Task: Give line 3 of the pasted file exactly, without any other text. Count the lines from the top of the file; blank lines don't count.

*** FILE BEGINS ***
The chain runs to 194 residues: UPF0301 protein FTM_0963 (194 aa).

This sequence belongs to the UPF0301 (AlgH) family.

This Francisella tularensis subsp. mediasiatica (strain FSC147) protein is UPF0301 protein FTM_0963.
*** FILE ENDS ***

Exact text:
This Francisella tularensis subsp. mediasiatica (strain FSC147) protein is UPF0301 protein FTM_0963.